A pistol duellist would stand side-on (presenting the smallest target), pointing his pistol at the ground. On signal he would raise his arm in a single movement and fire. These instructions varied. Some dropped a handkerchief as can be seen in the above painting, while others stood back to back took paces, turned and fired. In every instance it is hoped that the quick action would be less accurate giving the opponents less time to aim and more chance to miss, therefore giving each a fighting chance (pun intended).

Set of Duelling pistols with all the trimmings.
Watch this video if you want to learn more about the: History of the Duelling Pistol.

I have a duel in my current work in progress, currently called The Collector of Hearts. The duel is the catalyst for my hero's journey. Everything he does and every decision, right or wrong, is the effect of what happened that fateful day. 

There are many variations on the rules of duelling depending on time period, country and choice of weapon. They are all very interesting. 

There are many great stories of duels between notable men but I only have space for one. In 1761 Colonel Grey was killed and Major Egerton wounded after Grey bumped into Egerton while leaving a performance at the theatre. Egerton had called Grey 'a stupid booby', punches were thrown and a duel was quickly organised. Many such incidences occurred with at least six recorded in 1793 and 1796. 

Women loved duelists, perhaps they were the bad boys of the time or just dangerous to know and exciting to be with.

I hope you have enjoyed this short history.

Here are some links if you want to know more:
Wikipedia -Duel
Watch the 1977 The Duellist movie

Monday, May 12, 2014

The History of the Bra is Older than you think!

It's true ladies! 
New evidence has come to light, that proves the Bra came first, followed by the Corset, then the Bra again in women's undergarments and fashions.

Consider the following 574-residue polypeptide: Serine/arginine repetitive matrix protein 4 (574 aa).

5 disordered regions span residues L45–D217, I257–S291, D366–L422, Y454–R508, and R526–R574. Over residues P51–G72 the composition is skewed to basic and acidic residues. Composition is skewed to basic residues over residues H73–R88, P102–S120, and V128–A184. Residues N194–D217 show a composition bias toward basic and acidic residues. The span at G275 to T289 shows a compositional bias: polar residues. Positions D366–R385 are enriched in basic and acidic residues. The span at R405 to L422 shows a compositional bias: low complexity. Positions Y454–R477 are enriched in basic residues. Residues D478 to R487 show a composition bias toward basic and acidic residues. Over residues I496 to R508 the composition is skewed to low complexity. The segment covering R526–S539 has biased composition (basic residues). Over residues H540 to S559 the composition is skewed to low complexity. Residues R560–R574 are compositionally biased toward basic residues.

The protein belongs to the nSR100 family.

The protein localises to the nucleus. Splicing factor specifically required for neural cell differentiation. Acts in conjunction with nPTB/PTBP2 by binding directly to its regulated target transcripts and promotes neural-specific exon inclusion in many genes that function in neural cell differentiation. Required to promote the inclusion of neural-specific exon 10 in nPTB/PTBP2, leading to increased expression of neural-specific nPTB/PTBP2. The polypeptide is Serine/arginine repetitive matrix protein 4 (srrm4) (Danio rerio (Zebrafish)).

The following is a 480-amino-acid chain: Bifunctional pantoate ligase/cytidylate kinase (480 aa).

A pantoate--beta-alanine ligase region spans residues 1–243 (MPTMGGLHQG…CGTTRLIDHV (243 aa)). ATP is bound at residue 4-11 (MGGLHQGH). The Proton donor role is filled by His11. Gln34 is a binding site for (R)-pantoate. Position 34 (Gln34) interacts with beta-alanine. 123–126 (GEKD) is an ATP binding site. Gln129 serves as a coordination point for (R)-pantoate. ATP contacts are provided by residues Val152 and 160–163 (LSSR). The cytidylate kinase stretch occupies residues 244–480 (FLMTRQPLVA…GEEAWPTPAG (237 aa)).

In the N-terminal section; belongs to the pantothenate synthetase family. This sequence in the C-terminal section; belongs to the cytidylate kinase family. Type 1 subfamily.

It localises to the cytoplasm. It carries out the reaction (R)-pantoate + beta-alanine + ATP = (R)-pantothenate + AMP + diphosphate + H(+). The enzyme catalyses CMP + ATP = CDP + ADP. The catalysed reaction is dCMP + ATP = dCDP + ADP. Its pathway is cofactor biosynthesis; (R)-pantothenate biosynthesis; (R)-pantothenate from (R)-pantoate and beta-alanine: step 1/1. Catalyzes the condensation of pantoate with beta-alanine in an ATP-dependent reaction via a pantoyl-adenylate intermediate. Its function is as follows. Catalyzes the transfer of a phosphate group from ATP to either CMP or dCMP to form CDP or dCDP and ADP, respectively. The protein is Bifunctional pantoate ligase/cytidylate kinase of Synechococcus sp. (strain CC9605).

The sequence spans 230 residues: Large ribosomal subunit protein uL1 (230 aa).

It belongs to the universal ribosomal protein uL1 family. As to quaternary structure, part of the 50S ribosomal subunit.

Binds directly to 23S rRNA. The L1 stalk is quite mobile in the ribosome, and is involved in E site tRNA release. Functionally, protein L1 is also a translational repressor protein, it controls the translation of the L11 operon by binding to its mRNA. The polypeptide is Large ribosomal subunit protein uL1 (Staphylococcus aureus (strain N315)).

I was moving my writing desk & PC,  and came across a pile of notes and scraps of 'useful information' that I might use for my writing one day. In it was this tiny piece I'd cut from a magazine or newspaper a few years ago. I delved into the news behind the piece, and here's what I found ...

It was commonly thought the bra was a little more than 100 years old. Born at a time when the tight corset was abandoned for a more suitable garment for women to wear.

The word 'bra' didn't come into effect until the early 20th century when garment traders borrowed it from the French word "brassier" meaning, 'a child's chemise - shoulder strap'

The reality of the Bra being a 'Modern' invention, can now be laid to rest with a discovery made at Lenberg Castle in Austria - Vienna. In 2008, beneath the floorboards, during some renovations, Archaeologists found a space filled with dry organic material, branches, straw, processed wood, leather, shoes, yarn rope & more than 2,700 textile fragments. There were men's linen shirts and a complete pair of men's underwear - (being that only men wore underpants in those days while women wore nothing beneath their skirts). Hence came the saying - "who wears the pants in this family".
Amongst this magnificent find, were four lace-decorated linen bras. This discovery pushes the date of this type of woman's undergarment more than 500years.

Beatrix Nutz
The information about this find was not published until July 2012 by  FoxNews.  Beatrix Nutz, of the University of Innsbruck, the Archaeologist responsible for the discovery, said they had to research the items to make sure they were genuine before they could publish the find.
In 2011, she delivered a lecture that stayed within the academic circles until an article was released in the BBC History Magazine. She said, carbon dating them also took some time. "We didn't believe it ourselves," she said in a telephone call, "From what we knew there was no such thing a bra-like garments in the 15th Century." Beatrix has dated the garments between A.D. 1390 & 1485.
Hilary Davidson, fashion curator for the London Museum, said, "These are amazing finds, one specimen in particular looks exactly like a (modern) brassier."